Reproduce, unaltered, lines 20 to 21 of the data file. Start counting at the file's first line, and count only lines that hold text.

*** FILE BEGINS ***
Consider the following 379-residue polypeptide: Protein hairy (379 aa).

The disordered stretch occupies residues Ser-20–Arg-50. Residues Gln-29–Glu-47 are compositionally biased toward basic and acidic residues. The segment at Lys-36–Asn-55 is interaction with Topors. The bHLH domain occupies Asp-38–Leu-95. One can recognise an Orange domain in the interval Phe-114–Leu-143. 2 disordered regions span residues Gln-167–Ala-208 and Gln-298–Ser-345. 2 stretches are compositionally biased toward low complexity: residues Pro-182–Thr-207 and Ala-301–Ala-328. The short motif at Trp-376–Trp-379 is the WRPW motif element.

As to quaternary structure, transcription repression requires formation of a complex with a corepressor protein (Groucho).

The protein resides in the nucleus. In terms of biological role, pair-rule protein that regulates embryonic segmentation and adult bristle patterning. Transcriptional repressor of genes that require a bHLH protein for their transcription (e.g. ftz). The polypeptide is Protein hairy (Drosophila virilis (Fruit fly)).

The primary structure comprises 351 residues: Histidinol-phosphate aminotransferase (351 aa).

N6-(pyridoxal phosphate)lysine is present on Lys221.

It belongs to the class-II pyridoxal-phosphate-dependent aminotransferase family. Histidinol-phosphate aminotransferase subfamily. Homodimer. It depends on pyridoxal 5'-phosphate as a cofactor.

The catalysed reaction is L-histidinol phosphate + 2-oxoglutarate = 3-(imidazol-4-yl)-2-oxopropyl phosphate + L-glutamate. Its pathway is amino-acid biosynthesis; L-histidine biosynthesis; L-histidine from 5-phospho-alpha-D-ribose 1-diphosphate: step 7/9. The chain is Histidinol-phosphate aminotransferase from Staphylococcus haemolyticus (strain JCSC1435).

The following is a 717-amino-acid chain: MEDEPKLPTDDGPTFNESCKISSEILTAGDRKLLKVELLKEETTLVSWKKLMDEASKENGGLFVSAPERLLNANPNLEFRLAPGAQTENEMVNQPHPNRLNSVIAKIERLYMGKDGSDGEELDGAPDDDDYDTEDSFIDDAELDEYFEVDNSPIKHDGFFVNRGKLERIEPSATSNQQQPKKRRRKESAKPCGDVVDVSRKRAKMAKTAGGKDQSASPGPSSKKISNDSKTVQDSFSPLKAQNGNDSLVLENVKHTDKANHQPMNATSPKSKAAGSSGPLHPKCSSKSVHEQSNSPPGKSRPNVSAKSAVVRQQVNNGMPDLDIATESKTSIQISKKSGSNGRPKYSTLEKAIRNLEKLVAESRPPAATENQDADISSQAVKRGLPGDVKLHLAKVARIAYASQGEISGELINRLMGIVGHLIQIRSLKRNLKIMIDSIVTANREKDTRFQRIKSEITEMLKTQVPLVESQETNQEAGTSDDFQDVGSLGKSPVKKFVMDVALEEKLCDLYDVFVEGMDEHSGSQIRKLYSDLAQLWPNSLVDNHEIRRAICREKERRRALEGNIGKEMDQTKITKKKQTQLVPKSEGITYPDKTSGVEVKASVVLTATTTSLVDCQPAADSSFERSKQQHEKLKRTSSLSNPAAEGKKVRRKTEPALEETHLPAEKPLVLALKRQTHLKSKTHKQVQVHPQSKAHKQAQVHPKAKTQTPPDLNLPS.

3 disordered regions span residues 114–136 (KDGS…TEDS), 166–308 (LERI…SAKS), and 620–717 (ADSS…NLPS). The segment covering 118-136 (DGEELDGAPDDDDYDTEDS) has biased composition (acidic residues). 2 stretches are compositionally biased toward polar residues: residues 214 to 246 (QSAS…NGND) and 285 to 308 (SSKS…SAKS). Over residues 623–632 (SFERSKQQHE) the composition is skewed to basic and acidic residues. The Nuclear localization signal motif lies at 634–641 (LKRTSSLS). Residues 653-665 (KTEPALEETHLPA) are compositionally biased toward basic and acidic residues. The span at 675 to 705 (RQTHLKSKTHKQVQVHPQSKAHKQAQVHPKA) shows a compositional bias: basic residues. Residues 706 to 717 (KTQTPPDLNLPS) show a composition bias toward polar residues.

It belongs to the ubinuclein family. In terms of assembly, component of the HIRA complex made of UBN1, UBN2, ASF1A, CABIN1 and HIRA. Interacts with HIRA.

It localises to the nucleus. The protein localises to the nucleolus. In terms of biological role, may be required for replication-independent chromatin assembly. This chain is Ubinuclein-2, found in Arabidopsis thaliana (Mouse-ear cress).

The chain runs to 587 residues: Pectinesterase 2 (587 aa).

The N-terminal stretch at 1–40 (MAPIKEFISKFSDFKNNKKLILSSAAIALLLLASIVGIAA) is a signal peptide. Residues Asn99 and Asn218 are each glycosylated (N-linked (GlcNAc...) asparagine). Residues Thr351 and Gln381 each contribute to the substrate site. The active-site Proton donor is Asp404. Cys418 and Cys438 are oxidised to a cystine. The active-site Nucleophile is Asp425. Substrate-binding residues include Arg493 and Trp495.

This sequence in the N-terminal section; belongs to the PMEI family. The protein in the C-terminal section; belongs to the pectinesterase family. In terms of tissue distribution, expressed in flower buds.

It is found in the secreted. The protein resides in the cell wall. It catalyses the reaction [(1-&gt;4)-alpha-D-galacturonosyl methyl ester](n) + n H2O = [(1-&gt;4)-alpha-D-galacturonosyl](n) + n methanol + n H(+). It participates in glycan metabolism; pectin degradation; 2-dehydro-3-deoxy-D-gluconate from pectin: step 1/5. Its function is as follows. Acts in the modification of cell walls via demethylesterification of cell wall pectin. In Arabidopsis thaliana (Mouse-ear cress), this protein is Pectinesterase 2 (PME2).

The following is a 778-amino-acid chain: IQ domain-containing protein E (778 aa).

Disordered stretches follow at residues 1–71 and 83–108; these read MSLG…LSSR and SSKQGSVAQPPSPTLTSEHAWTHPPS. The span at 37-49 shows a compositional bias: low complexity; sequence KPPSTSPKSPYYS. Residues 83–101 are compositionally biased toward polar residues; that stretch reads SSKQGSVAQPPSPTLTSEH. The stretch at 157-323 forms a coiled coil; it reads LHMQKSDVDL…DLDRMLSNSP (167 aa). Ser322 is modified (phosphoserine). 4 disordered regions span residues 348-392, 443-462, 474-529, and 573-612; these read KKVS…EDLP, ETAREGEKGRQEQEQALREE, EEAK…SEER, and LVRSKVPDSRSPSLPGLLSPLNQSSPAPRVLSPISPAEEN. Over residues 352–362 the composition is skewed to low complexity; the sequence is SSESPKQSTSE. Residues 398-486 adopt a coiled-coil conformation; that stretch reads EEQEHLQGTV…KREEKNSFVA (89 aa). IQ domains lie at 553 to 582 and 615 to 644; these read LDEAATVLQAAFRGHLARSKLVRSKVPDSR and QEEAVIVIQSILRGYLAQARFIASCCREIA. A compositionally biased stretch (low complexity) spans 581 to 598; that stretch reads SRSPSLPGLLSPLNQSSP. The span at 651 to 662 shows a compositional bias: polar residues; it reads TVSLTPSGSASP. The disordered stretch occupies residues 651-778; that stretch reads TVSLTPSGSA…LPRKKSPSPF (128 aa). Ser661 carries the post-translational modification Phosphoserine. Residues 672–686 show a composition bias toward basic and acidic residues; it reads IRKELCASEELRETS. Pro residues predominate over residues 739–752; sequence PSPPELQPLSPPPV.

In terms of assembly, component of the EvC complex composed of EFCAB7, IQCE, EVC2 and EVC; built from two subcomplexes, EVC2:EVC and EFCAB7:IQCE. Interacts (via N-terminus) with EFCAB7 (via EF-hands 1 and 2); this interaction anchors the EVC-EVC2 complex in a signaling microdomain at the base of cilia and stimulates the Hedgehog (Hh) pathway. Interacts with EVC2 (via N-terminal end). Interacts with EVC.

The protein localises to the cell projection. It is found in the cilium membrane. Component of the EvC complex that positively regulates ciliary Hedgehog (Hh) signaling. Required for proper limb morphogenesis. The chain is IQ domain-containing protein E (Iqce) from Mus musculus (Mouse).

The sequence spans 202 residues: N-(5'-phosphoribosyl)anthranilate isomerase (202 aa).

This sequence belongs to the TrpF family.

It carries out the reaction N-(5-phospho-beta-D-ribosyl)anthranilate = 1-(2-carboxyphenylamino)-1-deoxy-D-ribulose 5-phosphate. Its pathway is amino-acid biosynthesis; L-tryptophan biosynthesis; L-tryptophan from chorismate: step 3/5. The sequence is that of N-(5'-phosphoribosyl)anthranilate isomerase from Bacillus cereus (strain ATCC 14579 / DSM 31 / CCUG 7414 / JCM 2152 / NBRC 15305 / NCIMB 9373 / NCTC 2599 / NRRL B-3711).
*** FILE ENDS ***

The protein localises to the cell projection. It is found in the cilium membrane. Component of the EvC complex that positively regulates ciliary Hedgehog (Hh) signaling. Required for proper limb morphogenesis. The chain is IQ domain-containing protein E (Iqce) from Mus musculus (Mouse).

The sequence spans 202 residues: N-(5'-phosphoribosyl)anthranilate isomerase (202 aa).